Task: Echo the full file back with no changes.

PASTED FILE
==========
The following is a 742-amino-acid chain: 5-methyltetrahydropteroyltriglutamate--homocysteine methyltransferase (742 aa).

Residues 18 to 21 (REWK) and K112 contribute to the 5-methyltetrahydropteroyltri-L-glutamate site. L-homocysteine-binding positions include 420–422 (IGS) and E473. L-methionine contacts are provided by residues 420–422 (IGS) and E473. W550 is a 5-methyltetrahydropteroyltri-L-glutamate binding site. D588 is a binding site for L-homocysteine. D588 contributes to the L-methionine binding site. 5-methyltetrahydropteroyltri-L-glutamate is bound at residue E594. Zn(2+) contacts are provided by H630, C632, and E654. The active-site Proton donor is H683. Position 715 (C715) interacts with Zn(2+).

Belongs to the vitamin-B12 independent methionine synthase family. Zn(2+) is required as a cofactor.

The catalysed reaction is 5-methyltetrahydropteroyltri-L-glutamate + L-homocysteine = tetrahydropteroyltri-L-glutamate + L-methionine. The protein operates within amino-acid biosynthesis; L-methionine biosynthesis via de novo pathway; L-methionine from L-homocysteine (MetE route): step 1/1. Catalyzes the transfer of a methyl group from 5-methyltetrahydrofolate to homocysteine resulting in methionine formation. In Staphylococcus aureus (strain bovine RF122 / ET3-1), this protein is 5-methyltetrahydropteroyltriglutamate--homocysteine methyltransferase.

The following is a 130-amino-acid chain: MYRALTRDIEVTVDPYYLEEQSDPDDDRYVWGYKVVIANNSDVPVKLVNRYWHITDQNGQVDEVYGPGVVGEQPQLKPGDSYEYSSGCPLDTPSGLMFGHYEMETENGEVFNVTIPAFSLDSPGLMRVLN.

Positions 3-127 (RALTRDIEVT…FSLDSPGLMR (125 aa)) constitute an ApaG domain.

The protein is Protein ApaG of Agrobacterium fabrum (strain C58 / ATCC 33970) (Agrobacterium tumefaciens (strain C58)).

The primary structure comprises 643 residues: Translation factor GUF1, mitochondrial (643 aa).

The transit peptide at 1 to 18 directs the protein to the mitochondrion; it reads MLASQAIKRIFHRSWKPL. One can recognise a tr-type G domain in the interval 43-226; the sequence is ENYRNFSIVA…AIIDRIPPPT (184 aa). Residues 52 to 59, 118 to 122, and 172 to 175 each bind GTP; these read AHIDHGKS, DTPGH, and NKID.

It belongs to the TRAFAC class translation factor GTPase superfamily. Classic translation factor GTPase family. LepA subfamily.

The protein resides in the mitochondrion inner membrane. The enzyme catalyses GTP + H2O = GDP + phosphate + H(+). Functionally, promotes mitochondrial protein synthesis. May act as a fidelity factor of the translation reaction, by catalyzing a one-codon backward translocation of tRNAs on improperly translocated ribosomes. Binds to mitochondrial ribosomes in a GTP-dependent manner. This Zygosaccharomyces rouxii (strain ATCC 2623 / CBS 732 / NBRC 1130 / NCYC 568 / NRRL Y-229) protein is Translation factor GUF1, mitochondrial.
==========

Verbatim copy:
The following is a 742-amino-acid chain: 5-methyltetrahydropteroyltriglutamate--homocysteine methyltransferase (742 aa).

Residues 18 to 21 (REWK) and K112 contribute to the 5-methyltetrahydropteroyltri-L-glutamate site. L-homocysteine-binding positions include 420–422 (IGS) and E473. L-methionine contacts are provided by residues 420–422 (IGS) and E473. W550 is a 5-methyltetrahydropteroyltri-L-glutamate binding site. D588 is a binding site for L-homocysteine. D588 contributes to the L-methionine binding site. 5-methyltetrahydropteroyltri-L-glutamate is bound at residue E594. Zn(2+) contacts are provided by H630, C632, and E654. The active-site Proton donor is H683. Position 715 (C715) interacts with Zn(2+).

Belongs to the vitamin-B12 independent methionine synthase family. Zn(2+) is required as a cofactor.

The catalysed reaction is 5-methyltetrahydropteroyltri-L-glutamate + L-homocysteine = tetrahydropteroyltri-L-glutamate + L-methionine. The protein operates within amino-acid biosynthesis; L-methionine biosynthesis via de novo pathway; L-methionine from L-homocysteine (MetE route): step 1/1. Catalyzes the transfer of a methyl group from 5-methyltetrahydrofolate to homocysteine resulting in methionine formation. In Staphylococcus aureus (strain bovine RF122 / ET3-1), this protein is 5-methyltetrahydropteroyltriglutamate--homocysteine methyltransferase.

The following is a 130-amino-acid chain: MYRALTRDIEVTVDPYYLEEQSDPDDDRYVWGYKVVIANNSDVPVKLVNRYWHITDQNGQVDEVYGPGVVGEQPQLKPGDSYEYSSGCPLDTPSGLMFGHYEMETENGEVFNVTIPAFSLDSPGLMRVLN.

Positions 3-127 (RALTRDIEVT…FSLDSPGLMR (125 aa)) constitute an ApaG domain.

The protein is Protein ApaG of Agrobacterium fabrum (strain C58 / ATCC 33970) (Agrobacterium tumefaciens (strain C58)).

The primary structure comprises 643 residues: Translation factor GUF1, mitochondrial (643 aa).

The transit peptide at 1 to 18 directs the protein to the mitochondrion; it reads MLASQAIKRIFHRSWKPL. One can recognise a tr-type G domain in the interval 43-226; the sequence is ENYRNFSIVA…AIIDRIPPPT (184 aa). Residues 52 to 59, 118 to 122, and 172 to 175 each bind GTP; these read AHIDHGKS, DTPGH, and NKID.

It belongs to the TRAFAC class translation factor GTPase superfamily. Classic translation factor GTPase family. LepA subfamily.

The protein resides in the mitochondrion inner membrane. The enzyme catalyses GTP + H2O = GDP + phosphate + H(+). Functionally, promotes mitochondrial protein synthesis. May act as a fidelity factor of the translation reaction, by catalyzing a one-codon backward translocation of tRNAs on improperly translocated ribosomes. Binds to mitochondrial ribosomes in a GTP-dependent manner. This Zygosaccharomyces rouxii (strain ATCC 2623 / CBS 732 / NBRC 1130 / NCYC 568 / NRRL Y-229) protein is Translation factor GUF1, mitochondrial.